Referring now to FIG. 2, a full adder 20 that is the complement of the full adder 10 (FIG. 1) is shown to receive A, B and CIN input signals and to provide inverse sum (S) and carry-out (COUT ) output signals. The full adder 20 was developed in order to correctly maintain the polarity of the carry signal in an array of such adders Thus, the full adder 10 (FIG. 1) provides an inverse carry-out, COUT, output signal and receives a CIN input signal, while the full adder 20 receives an inverse carry, CIN, signal and develops a carry-out, COUT, output signal.

The full adder 20 operates in a similar manner to the full adder 10 (FIG. 1). As mentioned above, the inputs to the full adder are A, B and CIN and the outputs are Sum and COUT. Inverters 21, 23 and 25 and transmission gates T1 and T2 form the (A⊕B) and the (A⊕B) signals. It should be noted here that the full adder 10 (FIG. 1) has a B input, whereas the full adder 20 has a B input. The connections to the transmission gates T1 and T2 are reversed from those shown in FIG. 1 in the full adder 20 to handle the polarity change. The full adder 20 uses the A⊕B signal and its complement to generate a Sum output through inverter 27 and transmission gates T3 and T4, and a COUT output signal through inverter 29 and transmission gate T5. As discussed above, the carry signals are formed by FETS P1, P2, N1, N2 except that the FETS P1, P2 and N1, N2 are gated by A and B signals rather than A and B signals in order to maintain the proper polarity of the COUT signal.

Referring now to both FIGS. 1 and 2, it should be noted that the generation or killing of the CARRY signal directly at the CARRY output node offers speed advantages over prior art adder cells. That is to say, while the Sum output and the COUT output in the carry propagate mode (i.e., when the COUT signal is developed in transmission gate T5) are both generated in approximately 2.5 gate delays, the COUT signal in the "carry kill" and "carry generate" modes is generated significantly faster. Further, utilizing the adders 10 and 20 in tandem while alternating the carry output, COUT, signal, results in a reduction of the carry propagation delay by one gate delay per pair.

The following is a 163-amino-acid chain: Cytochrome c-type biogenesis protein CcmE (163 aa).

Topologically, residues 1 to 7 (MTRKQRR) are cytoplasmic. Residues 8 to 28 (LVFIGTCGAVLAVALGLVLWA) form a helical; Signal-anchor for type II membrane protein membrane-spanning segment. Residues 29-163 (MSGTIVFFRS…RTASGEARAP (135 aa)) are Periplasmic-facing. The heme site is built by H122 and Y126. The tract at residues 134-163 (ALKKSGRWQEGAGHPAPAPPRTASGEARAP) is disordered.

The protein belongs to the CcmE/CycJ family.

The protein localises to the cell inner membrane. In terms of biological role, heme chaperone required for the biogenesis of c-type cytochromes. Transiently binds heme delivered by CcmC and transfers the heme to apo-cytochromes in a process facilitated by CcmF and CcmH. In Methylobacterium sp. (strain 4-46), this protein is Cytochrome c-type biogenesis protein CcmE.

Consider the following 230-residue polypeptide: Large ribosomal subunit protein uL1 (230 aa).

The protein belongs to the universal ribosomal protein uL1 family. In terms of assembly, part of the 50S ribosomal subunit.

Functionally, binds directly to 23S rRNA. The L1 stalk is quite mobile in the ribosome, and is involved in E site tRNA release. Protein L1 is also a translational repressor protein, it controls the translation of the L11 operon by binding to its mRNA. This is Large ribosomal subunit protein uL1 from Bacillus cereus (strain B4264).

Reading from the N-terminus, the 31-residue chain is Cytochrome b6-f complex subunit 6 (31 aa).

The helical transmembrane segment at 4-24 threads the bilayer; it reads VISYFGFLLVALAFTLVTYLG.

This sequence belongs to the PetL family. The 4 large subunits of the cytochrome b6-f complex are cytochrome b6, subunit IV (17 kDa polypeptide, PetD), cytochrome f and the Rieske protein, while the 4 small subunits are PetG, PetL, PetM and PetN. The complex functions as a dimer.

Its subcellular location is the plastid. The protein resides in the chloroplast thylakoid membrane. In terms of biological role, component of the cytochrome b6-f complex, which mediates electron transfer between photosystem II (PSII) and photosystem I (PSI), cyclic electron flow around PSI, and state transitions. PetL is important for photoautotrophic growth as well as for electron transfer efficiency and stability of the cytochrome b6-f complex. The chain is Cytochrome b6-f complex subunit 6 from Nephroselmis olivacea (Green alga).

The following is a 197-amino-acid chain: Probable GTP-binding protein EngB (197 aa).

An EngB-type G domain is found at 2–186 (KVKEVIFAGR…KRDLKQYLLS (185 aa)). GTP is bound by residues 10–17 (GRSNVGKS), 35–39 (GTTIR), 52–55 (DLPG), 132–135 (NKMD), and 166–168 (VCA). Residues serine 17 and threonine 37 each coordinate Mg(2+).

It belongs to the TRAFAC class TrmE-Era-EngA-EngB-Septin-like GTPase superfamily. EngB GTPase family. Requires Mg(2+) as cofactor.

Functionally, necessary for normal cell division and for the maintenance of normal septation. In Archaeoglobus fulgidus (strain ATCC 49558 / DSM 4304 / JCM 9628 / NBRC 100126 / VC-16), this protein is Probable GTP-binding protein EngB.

Referring now to FIG. 3, the manner in which the adders 10 (FIG. 1) and 20 (FIG. 2) are combined to form an array of such devices is illustrated. Adders 101 and 102 are shown to receive A1 and B1 input signals from a bank of registers (not shown). Adder 201 (the complement of adder 101) is shown to receive A2 and B2 inputs from the registers (not shown) and the CIN input is the inverse carry-out, COUT from adder 101. Adder 202 (the complement of adder 202) receives an A2 input from the registers (not shown), the B input is the Sum output from adder 101, and the CIN input is the inverse carry-out, COUT, output from adder 102. Adder 103 receives A3 and B3 inputs from the registers (not shown) and the CIN input is the carry-out, COUT, output of adder 201. Adder 104 receives an A3 input from the registers (not shown), the B input is the inverse sum, S, output from adder 201, and the CIN input is the carry-out, COUT, output from adder 202.

Finally, it should be noted that because of the desire to maintain symmetry between the complementary adders 10 (FIG. 1) and 20 (FIG. 2), the adder 10 (FIG. 1) requires an inverse B or B input. The requirement for such an input is not deemed to limit the utility of that device because the input signals to such adder cells are generally obtained from registers, from which both non-inverted and inverted outputs are available.